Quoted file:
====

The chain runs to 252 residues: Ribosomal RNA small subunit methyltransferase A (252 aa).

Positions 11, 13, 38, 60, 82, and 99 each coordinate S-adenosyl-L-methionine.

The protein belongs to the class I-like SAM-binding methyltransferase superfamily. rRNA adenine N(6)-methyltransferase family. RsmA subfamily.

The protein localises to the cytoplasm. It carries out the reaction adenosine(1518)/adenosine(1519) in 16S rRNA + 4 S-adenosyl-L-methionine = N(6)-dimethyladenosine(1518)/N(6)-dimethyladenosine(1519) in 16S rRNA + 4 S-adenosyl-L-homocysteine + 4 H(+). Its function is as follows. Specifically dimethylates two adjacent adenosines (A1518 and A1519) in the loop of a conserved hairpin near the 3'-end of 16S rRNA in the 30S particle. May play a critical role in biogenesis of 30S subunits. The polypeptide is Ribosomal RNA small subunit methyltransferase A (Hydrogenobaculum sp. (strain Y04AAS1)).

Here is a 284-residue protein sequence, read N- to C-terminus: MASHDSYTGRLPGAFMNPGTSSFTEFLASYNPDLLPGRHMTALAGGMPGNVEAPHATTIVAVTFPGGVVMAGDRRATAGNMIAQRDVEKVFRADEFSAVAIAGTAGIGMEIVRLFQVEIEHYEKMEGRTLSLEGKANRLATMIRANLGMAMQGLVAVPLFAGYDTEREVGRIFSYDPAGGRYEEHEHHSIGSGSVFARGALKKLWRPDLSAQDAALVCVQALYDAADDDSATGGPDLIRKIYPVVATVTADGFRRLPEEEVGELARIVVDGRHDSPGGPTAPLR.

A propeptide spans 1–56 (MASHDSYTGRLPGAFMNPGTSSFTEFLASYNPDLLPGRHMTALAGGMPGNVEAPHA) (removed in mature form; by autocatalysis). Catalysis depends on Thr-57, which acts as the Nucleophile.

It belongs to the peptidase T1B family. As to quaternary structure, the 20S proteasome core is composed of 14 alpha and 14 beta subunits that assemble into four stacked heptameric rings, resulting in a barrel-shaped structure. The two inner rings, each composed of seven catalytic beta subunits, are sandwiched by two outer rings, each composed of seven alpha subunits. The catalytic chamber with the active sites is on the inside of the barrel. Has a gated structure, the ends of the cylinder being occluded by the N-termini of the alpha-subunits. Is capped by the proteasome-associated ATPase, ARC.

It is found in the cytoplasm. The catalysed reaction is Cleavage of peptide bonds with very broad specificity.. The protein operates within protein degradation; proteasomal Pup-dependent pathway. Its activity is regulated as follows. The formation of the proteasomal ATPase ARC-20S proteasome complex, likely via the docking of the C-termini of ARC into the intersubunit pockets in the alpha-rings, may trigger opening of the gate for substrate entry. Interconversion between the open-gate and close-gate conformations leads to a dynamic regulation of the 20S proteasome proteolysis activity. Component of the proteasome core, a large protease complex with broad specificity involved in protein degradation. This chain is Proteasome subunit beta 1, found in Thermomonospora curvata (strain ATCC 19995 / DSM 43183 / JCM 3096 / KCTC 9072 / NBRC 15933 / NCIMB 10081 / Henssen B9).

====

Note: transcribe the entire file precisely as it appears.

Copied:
The chain runs to 252 residues: Ribosomal RNA small subunit methyltransferase A (252 aa).

Positions 11, 13, 38, 60, 82, and 99 each coordinate S-adenosyl-L-methionine.

The protein belongs to the class I-like SAM-binding methyltransferase superfamily. rRNA adenine N(6)-methyltransferase family. RsmA subfamily.

The protein localises to the cytoplasm. It carries out the reaction adenosine(1518)/adenosine(1519) in 16S rRNA + 4 S-adenosyl-L-methionine = N(6)-dimethyladenosine(1518)/N(6)-dimethyladenosine(1519) in 16S rRNA + 4 S-adenosyl-L-homocysteine + 4 H(+). Its function is as follows. Specifically dimethylates two adjacent adenosines (A1518 and A1519) in the loop of a conserved hairpin near the 3'-end of 16S rRNA in the 30S particle. May play a critical role in biogenesis of 30S subunits. The polypeptide is Ribosomal RNA small subunit methyltransferase A (Hydrogenobaculum sp. (strain Y04AAS1)).

Here is a 284-residue protein sequence, read N- to C-terminus: MASHDSYTGRLPGAFMNPGTSSFTEFLASYNPDLLPGRHMTALAGGMPGNVEAPHATTIVAVTFPGGVVMAGDRRATAGNMIAQRDVEKVFRADEFSAVAIAGTAGIGMEIVRLFQVEIEHYEKMEGRTLSLEGKANRLATMIRANLGMAMQGLVAVPLFAGYDTEREVGRIFSYDPAGGRYEEHEHHSIGSGSVFARGALKKLWRPDLSAQDAALVCVQALYDAADDDSATGGPDLIRKIYPVVATVTADGFRRLPEEEVGELARIVVDGRHDSPGGPTAPLR.

A propeptide spans 1–56 (MASHDSYTGRLPGAFMNPGTSSFTEFLASYNPDLLPGRHMTALAGGMPGNVEAPHA) (removed in mature form; by autocatalysis). Catalysis depends on Thr-57, which acts as the Nucleophile.

It belongs to the peptidase T1B family. As to quaternary structure, the 20S proteasome core is composed of 14 alpha and 14 beta subunits that assemble into four stacked heptameric rings, resulting in a barrel-shaped structure. The two inner rings, each composed of seven catalytic beta subunits, are sandwiched by two outer rings, each composed of seven alpha subunits. The catalytic chamber with the active sites is on the inside of the barrel. Has a gated structure, the ends of the cylinder being occluded by the N-termini of the alpha-subunits. Is capped by the proteasome-associated ATPase, ARC.

It is found in the cytoplasm. The catalysed reaction is Cleavage of peptide bonds with very broad specificity.. The protein operates within protein degradation; proteasomal Pup-dependent pathway. Its activity is regulated as follows. The formation of the proteasomal ATPase ARC-20S proteasome complex, likely via the docking of the C-termini of ARC into the intersubunit pockets in the alpha-rings, may trigger opening of the gate for substrate entry. Interconversion between the open-gate and close-gate conformations leads to a dynamic regulation of the 20S proteasome proteolysis activity. Component of the proteasome core, a large protease complex with broad specificity involved in protein degradation. This chain is Proteasome subunit beta 1, found in Thermomonospora curvata (strain ATCC 19995 / DSM 43183 / JCM 3096 / KCTC 9072 / NBRC 15933 / NCIMB 10081 / Henssen B9).